Now that most humans of the world are sequestered indoors, the desire to tap into signs of life outside our walls couldn’t be greater. As the co-creator of FogCam explained to the New York Times last year about the appeal of his early-internet experiment, “It wasn’t very exciting. But it didn’t matter.”
We currently need what FogCam has long offered: less excitement, more natural rhythms and images of things existing uninterrupted by a global pandemic.
Livecams are the answer.
Penguins Full of Personality
The set-up is simple: a group of African penguins wobble around at the San Diego Zoo. But the punchline gets me every single time. When they either enter or exit the water, it’s pure comedy.
We only get to see one beachy section of a larger penguin domain, which the zoo tells me is full of faux granite boulders and resting areas that simulate the birds’ native South African habitat. Classified as endangered, this flock is part of an effort to breed the species in captivity.
Also of note: the penguins companionably share their pool with leopard sharks! If I had to come up with any complaints about this livecam, it would be the lack of penguin sounds, which the cam doesn’t pick up.
The Zen of Moon Jellies
Running low on the recreational cannabis you stockpiled to weather this shelter-in-place storm? The moon jelly livecam is a viable trippy replacement. Complete with a New Age synth soundtrack, the cam focuses tightly on the jellies’ tank, eliminating all context from the brilliant blue void. Watch these translucent, otherworldly creatures pulsate and float with the current, showing off their delicate frilly edges in the very personification (jellification?) of calm.
Puppies and Kittens Galore
Honestly, this entire article could simply be a run-down of explore.org’s livecams. But I would like to direct your attention to two extremely precious channels that will remind you of all that is good in this world, regardless of where you fall on the dog/cat-person divide.
The puppies of Warrior Canine Connection are trained as assistance dogs to help wounded veterans live more fully. From the age of about four weeks, they enter this playroom (sometimes simply a group nap room) to be socialized by staff, volunteers, U.S. military service members and their families.
And over at the Kitten Rescue Sanctuary in Los Angeles, tiny furballs navigate over-large cushions and tumble around as they wait to be placed into loving homes. It’s going to be hard to restrain yourself from adopting the lot of ’em in short order.
FogCam, the Internet’s Oldest Webcam
Did you know San Francisco is home to the internet’s oldest operating livecam?
FogCam, created in 1994 by Jeff Schwartz and Dan Wong, two San Francisco State University grad students, has broadcast views of the SFSU campus for 26 years. In August 2019, when the duo announced they’d be turning the cam off for good, the people just wouldn’t have it. Articles eulogized the cam’s place in internet history. Journalists and viewers alike waxed rhapsodic about its pure intent, pre-Big Tech, to capture a slice of campus life.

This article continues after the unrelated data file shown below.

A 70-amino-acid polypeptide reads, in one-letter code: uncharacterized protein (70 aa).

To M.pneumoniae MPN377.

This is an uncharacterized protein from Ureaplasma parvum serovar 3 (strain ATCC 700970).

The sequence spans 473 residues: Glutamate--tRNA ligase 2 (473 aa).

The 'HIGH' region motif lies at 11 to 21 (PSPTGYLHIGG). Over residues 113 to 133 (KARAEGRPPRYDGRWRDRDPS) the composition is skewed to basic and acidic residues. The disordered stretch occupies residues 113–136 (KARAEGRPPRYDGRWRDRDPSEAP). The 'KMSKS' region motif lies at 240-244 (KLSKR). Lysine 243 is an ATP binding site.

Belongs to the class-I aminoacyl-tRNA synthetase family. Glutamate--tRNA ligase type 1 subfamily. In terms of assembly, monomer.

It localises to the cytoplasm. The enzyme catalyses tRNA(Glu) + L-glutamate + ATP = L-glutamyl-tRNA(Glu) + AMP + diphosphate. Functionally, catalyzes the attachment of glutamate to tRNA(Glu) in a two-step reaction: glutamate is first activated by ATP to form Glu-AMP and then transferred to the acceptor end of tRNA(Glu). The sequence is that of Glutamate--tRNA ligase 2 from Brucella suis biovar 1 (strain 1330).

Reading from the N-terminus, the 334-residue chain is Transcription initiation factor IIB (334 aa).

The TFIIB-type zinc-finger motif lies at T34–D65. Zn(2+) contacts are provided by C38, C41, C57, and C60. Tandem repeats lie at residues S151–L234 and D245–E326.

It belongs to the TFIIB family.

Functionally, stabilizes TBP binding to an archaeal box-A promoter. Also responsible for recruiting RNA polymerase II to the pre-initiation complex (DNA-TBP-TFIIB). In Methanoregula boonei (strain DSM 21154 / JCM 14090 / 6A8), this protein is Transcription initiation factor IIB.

The outpouring of emotion for the venerable livecam led to a promise from SFSU to maintain the operation. Schwartz and Wong bowed out. Unfortunately, at the time of publishing, FogCam hasn’t updated since the wee hours of Feb. 21 (it’s supposed to refresh every 20 seconds), but rest assured, I did get confirmation from an SFSU representative that they’re working on a fix.
I imagine the present view, if actually live, would be fairly static. The cam now faces Holloway Avenue on the edge of campus, which is currently all but completely shut down.
Chattin’ Bout Ospreys
Sometimes the best part of a livecam is the community that forms around it. The Golden Gate Audubon Society hosts a livecam of an osprey nest perched on a decommissioned WWII crane, offering breathtaking views of the Bay from the Richmond shoreline. The live chat that accompanies the cam is full of adoring screenshots and excited analysis of bird behavior. If you’re looking for community around shared enthusiasm for these regal creatures, you’ve come to the right place.
An Empty Times Square
If you can handle it, watching EarthCam’s live feed of Times Square, now eerily devoid of crowds, is a fascinating glimpse into the way the coronavirus has affected urban life. The site offers different vantage points of the usually bustling neighborhood, from overhead angles to street-level views. What surprised me (but shouldn’t have) was the still-present onslaught of Times Square advertising, now flashing and blinking without an audience.
Swimming With Sea Otters
I know what you’re here for. Let’s be honest with ourselves, if we have to come back in the next life as animals, we want to be otters. With their facilities closed to the public, the Monterey Bay Aquarium is doing something a bit different this week.
They’ve placed four young rescued female otters in the exhibit, where, I quote, “They’re practicing their diving and foraging skills before returning home!” The aquarium doesn’t want wild sea otters to get too accustomed to humans before they release them, so this closure creates an opportunity for them to “act otter-ly like themselves.”
Next week, resident otters will be back in action, guaranteeing that otter content, visible via livecam 7am–7pm Pacific time, never lags.